Scholarship Recipient Gives Back Through Art
Every child facing cancer and every cancer survivor has their own unique story. For Abigail, creating art provides an outlet to express what she has experienced on her difficult cancer journey. She’s using that to give back to the NCCS community as a 2020-2021 Beyond the Cure Ambassador Scholarship recipient.
Each year, the Beyond the Cure Ambassador Scholarship Program awards college scholarships to childhood cancer survivors who demonstrate the ability to overcome the challenges of cancer with determination and motivation. Abigail embodies that as someone who has risen above not only her own cancer battles but endured the pain of losing her mom to cancer.
Abigail was diagnosed with rhabdomyosarcoma, cancer that affects muscle tissue, at two years old. Her mom had been diagnosed with breast cancer around the same time, and they went through treatments together. For several years, Abigail thought frequent hospital visits were normal.
“For most people, survivorship starts later in life, but for me, it’s all I’ve ever known. I never realized that I was a survivor, that’s just what I did,” Abigail recalled.
But when Abigail started school, she realized her life didn’t look like that of other children. They had hair and the energy to run and play, and they made fun of her baldness and physical condition. Abigail struggled with hating her appearance, but her mom would inspire confidence.
“She would constantly remind me how precious I was and how beautiful I am no matter how I looked on the outside because it’s the inside that matters,” said Abigail. “It was only after my mom shaved her head that I began to realize being a survivor wasn’t about beauty and appearance, but about strength and courage.”
When Abigail went into remission, she was determined to do everything people had told her was impossible. She explored dance, gymnastics, softball, soccer and cheerleading and was excited for a new chance at life. Suddenly, when Abigail was nine, her mom’s cancer spread and she passed away a short time later.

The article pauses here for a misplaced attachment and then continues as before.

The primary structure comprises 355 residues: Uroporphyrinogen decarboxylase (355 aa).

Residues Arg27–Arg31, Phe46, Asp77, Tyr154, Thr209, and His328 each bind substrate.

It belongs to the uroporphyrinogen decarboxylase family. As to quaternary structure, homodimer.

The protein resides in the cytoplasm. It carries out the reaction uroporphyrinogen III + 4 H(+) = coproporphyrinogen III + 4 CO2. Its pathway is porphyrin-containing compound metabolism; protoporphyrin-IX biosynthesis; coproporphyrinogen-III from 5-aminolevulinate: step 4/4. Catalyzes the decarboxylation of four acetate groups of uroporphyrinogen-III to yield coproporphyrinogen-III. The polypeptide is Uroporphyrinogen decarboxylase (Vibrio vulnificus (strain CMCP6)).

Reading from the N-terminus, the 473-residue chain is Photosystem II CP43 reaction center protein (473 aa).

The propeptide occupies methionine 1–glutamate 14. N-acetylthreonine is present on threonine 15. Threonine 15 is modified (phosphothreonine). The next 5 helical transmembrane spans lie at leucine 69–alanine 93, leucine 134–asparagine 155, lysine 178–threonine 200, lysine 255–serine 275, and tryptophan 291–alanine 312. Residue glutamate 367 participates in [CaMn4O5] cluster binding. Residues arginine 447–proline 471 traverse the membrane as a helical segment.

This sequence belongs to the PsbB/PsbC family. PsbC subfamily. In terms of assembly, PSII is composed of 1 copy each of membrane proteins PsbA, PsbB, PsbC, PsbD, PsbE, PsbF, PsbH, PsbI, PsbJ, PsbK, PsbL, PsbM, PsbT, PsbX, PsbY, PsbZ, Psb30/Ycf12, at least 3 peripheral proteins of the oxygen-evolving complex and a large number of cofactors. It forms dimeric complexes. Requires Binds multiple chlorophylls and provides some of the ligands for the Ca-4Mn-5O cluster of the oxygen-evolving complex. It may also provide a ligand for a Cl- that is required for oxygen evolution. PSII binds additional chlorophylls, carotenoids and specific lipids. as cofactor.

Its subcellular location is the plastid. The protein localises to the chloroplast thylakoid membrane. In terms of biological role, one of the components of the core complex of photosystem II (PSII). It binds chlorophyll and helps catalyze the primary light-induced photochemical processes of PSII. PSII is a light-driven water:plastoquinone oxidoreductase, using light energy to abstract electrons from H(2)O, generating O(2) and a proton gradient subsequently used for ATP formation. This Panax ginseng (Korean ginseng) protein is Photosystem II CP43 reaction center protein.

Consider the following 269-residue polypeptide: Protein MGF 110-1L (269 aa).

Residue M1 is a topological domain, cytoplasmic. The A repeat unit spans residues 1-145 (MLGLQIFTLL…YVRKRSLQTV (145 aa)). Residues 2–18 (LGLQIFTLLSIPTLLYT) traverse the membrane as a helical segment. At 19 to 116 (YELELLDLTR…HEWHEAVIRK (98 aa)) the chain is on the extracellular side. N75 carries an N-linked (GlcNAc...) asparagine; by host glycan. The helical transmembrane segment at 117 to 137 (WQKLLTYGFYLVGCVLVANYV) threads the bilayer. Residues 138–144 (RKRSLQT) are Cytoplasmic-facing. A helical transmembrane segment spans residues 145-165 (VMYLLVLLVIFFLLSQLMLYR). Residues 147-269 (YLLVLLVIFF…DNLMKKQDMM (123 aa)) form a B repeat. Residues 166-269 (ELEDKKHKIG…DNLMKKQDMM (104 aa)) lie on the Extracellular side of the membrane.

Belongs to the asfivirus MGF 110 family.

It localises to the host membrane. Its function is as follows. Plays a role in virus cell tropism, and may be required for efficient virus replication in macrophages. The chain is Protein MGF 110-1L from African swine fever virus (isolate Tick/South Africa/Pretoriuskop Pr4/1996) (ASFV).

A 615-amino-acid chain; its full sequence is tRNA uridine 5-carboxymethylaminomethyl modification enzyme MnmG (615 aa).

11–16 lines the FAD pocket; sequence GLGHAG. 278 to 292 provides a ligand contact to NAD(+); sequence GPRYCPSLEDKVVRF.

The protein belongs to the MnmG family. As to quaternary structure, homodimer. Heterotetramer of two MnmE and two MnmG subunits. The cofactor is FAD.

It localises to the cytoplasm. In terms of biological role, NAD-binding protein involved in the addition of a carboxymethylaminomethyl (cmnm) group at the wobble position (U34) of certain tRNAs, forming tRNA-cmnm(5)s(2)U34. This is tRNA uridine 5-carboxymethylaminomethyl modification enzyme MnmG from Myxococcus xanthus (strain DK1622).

“Surviving wasn’t just about me anymore; it became about the both of us. I promised myself that I would continue to survive in honor of my mom and everyone else who fought or is fighting,” remembered Abigail.
At 17, Abigail’s annual screenings found a lump in her right breast. Testing uncovered she and her grandmother both had a rare genetic disorder that caused predisposition to a wide range of cancers. Abigail went through surgery to have both breasts removed and reconstructed in hopes of beating cancer a second time.
It has not been easy, but Abigail is a survivor again. She enrolled in a program to become a nurse and was awarded the Beyond the Cure Ambassador Scholarship to study at Northwest Iowa Community College. She’s found art offers an outlet for sharing her story. She creates images that depict how it feels to always have the threat of cancer present and hopes she can encourage kids facing cancer to keep fighting.
“Survivorship isn’t temporary for me, it’s a lifelong journey. I will always be a survivor despite my background and genetics,” Abigail said. “Survivorship means living and fighting every day for myself, those who have lost the fight and those fighting … surviving means I get the chance to help people who are just like me and making a difference. Becoming a survivor isn’t a choice, surviving to thrive is.”